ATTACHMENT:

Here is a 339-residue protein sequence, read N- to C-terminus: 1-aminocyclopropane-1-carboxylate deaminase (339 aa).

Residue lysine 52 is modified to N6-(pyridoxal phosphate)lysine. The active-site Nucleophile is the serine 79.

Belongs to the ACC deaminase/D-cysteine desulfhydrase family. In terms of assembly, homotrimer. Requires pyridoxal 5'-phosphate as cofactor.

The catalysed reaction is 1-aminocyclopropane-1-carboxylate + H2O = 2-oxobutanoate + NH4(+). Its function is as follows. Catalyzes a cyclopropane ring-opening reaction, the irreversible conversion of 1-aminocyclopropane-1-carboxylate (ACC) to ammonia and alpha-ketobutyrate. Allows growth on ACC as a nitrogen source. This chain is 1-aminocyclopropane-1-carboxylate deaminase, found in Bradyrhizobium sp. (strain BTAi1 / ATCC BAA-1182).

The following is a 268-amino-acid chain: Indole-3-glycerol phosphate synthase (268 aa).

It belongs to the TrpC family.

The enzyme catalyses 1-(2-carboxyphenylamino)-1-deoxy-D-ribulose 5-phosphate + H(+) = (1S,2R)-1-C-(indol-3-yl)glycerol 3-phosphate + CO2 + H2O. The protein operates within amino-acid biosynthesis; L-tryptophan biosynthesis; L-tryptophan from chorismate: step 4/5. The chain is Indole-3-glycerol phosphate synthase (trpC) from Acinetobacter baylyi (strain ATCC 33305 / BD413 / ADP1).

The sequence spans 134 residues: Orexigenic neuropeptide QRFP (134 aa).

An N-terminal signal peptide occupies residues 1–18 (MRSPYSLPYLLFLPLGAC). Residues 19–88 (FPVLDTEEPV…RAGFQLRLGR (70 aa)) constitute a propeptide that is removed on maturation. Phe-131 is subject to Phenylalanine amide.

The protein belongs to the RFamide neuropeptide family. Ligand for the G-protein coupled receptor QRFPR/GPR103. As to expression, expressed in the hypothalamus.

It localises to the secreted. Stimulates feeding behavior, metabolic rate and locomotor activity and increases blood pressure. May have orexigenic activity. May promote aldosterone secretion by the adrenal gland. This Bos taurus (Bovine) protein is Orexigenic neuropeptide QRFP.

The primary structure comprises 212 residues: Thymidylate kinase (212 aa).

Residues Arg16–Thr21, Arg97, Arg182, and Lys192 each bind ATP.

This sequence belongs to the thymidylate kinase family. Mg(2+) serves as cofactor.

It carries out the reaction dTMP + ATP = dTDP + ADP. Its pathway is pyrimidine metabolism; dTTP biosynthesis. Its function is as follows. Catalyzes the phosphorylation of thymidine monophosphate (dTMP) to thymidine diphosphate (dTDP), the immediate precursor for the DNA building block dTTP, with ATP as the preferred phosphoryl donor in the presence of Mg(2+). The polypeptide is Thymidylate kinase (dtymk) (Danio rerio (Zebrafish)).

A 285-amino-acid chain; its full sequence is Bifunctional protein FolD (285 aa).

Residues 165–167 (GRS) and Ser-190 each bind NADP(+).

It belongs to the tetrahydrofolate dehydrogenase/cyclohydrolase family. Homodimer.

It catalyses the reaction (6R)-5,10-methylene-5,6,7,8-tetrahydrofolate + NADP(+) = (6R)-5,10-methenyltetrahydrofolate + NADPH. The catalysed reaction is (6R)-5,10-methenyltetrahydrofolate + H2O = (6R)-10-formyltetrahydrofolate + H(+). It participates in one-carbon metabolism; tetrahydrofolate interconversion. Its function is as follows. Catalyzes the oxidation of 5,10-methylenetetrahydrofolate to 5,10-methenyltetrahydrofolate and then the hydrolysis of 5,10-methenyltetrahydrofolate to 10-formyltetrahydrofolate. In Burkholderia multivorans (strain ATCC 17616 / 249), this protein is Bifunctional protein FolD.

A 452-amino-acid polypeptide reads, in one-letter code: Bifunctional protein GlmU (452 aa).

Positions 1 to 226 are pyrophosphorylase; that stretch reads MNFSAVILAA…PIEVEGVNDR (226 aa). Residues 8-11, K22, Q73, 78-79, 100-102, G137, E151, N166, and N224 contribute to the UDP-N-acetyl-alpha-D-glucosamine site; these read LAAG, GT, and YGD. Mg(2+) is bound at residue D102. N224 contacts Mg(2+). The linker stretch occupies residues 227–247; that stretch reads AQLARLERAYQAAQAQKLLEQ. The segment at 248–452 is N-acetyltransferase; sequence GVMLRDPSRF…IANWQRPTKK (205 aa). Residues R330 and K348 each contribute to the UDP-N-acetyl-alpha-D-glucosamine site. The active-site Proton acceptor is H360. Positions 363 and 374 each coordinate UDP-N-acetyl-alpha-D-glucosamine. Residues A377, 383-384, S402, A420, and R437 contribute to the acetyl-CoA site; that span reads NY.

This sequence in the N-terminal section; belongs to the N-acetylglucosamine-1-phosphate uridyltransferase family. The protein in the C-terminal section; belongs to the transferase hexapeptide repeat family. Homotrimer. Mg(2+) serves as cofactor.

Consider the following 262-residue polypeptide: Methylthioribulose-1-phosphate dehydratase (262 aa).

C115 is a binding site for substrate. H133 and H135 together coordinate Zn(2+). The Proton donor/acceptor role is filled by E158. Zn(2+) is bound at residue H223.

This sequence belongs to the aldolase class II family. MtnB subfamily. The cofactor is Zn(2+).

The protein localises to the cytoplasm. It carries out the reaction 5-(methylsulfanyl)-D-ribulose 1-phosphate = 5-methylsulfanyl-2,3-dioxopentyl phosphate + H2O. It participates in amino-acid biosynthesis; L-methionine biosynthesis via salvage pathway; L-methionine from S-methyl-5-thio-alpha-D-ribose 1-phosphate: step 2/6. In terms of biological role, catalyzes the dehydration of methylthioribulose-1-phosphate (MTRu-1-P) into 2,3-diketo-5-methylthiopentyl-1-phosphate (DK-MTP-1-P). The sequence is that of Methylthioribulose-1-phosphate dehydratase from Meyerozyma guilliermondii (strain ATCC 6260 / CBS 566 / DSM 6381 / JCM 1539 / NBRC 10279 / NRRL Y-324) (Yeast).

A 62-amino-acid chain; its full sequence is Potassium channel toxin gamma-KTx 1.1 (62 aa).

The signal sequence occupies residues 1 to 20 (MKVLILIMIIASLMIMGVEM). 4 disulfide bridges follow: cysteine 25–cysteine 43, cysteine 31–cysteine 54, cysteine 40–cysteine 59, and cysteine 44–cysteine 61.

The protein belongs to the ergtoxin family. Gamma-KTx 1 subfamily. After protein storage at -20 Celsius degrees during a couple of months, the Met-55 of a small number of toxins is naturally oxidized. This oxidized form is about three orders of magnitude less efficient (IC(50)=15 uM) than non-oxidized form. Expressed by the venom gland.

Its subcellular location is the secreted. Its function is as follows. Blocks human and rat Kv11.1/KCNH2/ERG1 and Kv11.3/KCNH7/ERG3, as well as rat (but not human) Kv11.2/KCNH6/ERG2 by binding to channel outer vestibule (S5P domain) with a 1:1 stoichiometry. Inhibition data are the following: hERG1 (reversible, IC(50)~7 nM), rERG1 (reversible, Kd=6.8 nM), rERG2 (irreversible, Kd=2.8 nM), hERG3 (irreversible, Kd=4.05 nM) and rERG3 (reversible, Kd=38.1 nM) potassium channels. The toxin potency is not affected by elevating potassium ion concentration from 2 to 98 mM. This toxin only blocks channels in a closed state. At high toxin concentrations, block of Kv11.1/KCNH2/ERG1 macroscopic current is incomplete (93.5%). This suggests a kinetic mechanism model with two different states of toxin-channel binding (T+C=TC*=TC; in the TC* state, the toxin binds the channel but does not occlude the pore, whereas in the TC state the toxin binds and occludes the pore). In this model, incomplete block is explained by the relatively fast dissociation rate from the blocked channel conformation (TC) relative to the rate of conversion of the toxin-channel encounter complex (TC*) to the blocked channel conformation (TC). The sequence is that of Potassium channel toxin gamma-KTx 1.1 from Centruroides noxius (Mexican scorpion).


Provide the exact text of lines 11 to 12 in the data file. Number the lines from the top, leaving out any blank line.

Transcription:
It localises to the secreted. Stimulates feeding behavior, metabolic rate and locomotor activity and increases blood pressure. May have orexigenic activity. May promote aldosterone secretion by the adrenal gland. This Bos taurus (Bovine) protein is Orexigenic neuropeptide QRFP.

The primary structure comprises 212 residues: Thymidylate kinase (212 aa).